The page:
Pay To Get Chained...

"Yes to CAS and No to STB" or "Yes to STB and No to CAS?"



"Say Yes for CAS but No for STB".

It has been a harrowing experience for Chennai consumers of the Cable TV service after the introduction of CAS in the city. The consumers who were already reeling under a tightly controlled Cable TV operator's network which made them slaves to the operators feel as if they are now thrown from the frying pan to the fire.

Ever since the Cable TV operators were taken over by the supporters of one of the political factions of the State about 5 to 6 years back, consumers have lost the choice of their cable TV suppliers except in certain pockets today where there is a second choice. With the MSO based supply replacing the earlier Operator level Dish based Cable TV distribution, the entire industry came under the control of two MSOs namely the  SCV of the Sun TV group and Hathway of the Star TV group. It is said that SCV controls 90 % of the market. In the few areas which are fortunate to have dual operators, bitter fights amongst the two competitors are common and often result in each other cutting the cables of the rival suppliers unmindful of the inconvenience to the consumers.

The extent of frustration suffered by the consumers can be gauged by the behaviour of one of the Cable TV operator's assistant who demanded a house wife to fall at his feet for restoring a connection which she had earlier chosen to cancel. In another area, an office bearer of the Cable TV consumer's association was threatened, his motorbike burnt and household utensils ransacked.

It was therefore natural that when a system of regulating Cable TV industry was proposed, there were many in Chennai that this would regularize the Cable TV operators to the benefit of the consumers. They felt that while the operators are now charging a fee of Rs 175 to RS 325/- per month in different parts of the city, there would be an uniform around RS 200/- charge as promised by the I&B minister. Some felt that the free bouquet of a minimum of 30 channels (Hathway offers 54 channels) at RS 72/- would be good enough for them and they would be happy to welcome CAS for this reason.  However the consumers are unanimous that they are not interested in buying the Set Top Boxes at a cost of RS 3500 to Rs 4000 as offered by SCV or under a deposit cum rental basis offered by Hathway.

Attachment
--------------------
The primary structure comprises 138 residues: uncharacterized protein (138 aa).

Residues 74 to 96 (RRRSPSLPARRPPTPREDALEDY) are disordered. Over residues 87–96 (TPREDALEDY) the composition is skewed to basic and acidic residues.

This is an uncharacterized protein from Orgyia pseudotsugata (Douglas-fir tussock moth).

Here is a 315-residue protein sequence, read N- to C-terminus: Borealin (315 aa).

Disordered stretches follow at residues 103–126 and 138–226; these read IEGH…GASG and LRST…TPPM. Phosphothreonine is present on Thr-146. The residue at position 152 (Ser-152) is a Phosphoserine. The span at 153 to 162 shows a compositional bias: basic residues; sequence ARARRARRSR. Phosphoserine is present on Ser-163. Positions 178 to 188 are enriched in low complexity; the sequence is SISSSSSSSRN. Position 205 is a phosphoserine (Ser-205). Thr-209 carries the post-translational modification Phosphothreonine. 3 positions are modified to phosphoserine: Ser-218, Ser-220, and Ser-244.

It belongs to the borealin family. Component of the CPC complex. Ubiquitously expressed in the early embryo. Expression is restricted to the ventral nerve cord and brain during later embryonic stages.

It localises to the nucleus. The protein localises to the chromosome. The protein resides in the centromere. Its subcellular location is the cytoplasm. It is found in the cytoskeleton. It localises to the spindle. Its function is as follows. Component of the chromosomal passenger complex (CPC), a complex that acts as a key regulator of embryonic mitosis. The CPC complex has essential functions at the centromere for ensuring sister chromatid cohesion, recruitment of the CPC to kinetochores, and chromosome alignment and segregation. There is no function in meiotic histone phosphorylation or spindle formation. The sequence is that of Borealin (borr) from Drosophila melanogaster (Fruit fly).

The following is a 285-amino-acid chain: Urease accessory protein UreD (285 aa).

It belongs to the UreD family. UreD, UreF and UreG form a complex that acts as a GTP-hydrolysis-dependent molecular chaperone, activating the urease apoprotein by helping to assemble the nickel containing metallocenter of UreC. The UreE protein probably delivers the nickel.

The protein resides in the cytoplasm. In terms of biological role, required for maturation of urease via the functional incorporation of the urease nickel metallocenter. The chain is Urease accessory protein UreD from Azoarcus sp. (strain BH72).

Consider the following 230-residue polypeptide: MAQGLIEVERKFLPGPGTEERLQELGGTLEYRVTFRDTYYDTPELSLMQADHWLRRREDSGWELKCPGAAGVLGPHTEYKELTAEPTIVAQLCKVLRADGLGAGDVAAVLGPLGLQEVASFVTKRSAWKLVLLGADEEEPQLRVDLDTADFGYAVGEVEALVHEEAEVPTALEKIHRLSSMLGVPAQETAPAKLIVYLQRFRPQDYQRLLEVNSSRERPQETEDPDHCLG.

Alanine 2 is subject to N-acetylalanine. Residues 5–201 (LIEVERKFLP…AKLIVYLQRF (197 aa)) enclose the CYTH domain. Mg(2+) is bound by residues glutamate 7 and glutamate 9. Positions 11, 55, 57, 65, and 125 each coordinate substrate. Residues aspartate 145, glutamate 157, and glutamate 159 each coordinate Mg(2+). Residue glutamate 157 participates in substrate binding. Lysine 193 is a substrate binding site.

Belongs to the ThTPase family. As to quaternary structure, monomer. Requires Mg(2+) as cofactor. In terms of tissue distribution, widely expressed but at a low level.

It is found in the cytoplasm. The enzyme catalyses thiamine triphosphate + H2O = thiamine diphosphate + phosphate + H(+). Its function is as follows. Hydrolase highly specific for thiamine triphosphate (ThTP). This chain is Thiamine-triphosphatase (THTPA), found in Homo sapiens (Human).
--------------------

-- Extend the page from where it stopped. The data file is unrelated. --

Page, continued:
Hence the Consumers came up with a strange conclusion in a recent meeting "Say Yes for CAS but No for STB".

There Can be No CAS without STB

However, it is necessary for Consumers to recognize that their dream of 54 free channels for RS 72 is unlikely to materialize and there is a distinct indication that they would be forced to buy STBs even when they opt out of all pay channels as was indicated by the industry representatives in the meeting held on 3rd.

It has already been announced today (5/9/03) that the total amount payable for free channels would be around RS 98/- of which Rs 20 would be the Entertainment tax and RS 6 would be the service tax.

The reason why the operators are keen on STB introduction for all customers is the fact that if 90 % of the clients opt to stay with free channels, then their total revenue would come down from the current average levels of RS 175/- per month per customer  to around Rs 125/- per month per customer. Additionally if they opt to declare 100 % of their customer base as is expected by the Government as well as the  MSOs, and Broadcasters, their net income would go down by more than 50 % from the existing levels.  It is unlikely that many of the Cable TV operators be able to sustain their even current levels of service under the circumstances.

Secondly, some of the operators are afraid that if they may not be able to use a single cable to supply the feed for both Free and Pay channels without the termination at STB. It is not clear why they are taking this position unless the type of STBs they are likely to use are such that the descrambling of the signals has to be done at the operator's level and not at the subscriber's level. Otherwise they may be concerned with the possibility of illegal descrambling of the encrypted signals at the consumer's end without their knowledge. Whatever may be the reason, it appears that the operators prefer to have only STB regime and if possible STB without CAS rather than CAS without STB.

The consumers should therefore not be misled into thinking that there is any possibility of CAS without STB. If such a situation arises, it is likely to be a passing phase and ultimately, the Cable operator may politely discontinue the free service or provide such shabby feed that the consumer will be forced to switch over to the use of STBs.

The Cost of STBs

Hathway is offering its STB at an outright cost of RS 3125/- with a refundable deposit of RS 400/- and alternatively at a rental cost  of Rs 18 per month with a refundable deposit of RS 2600/-. An early bird offer of a refundable deposit of RS 999/- and a rental of Rs 30 per month is also being offered.

 The declared cost of STBs by SCV in Chennai is RS 4563/- inclusive of taxes. This is made available only on an outright sale basis.

Hathway has been able to announce its channel package with various packaged offers. SCV is yet to announce any such rates.

It has been announced that the FTA offer would cost Rs 98 with taxes. Even though it had been originally announced that the cost of free channels would be RS 72/-, a service tax component of Rs 8 (11.11%) and an entertainment tax of RS 20(27.7%) has been announced.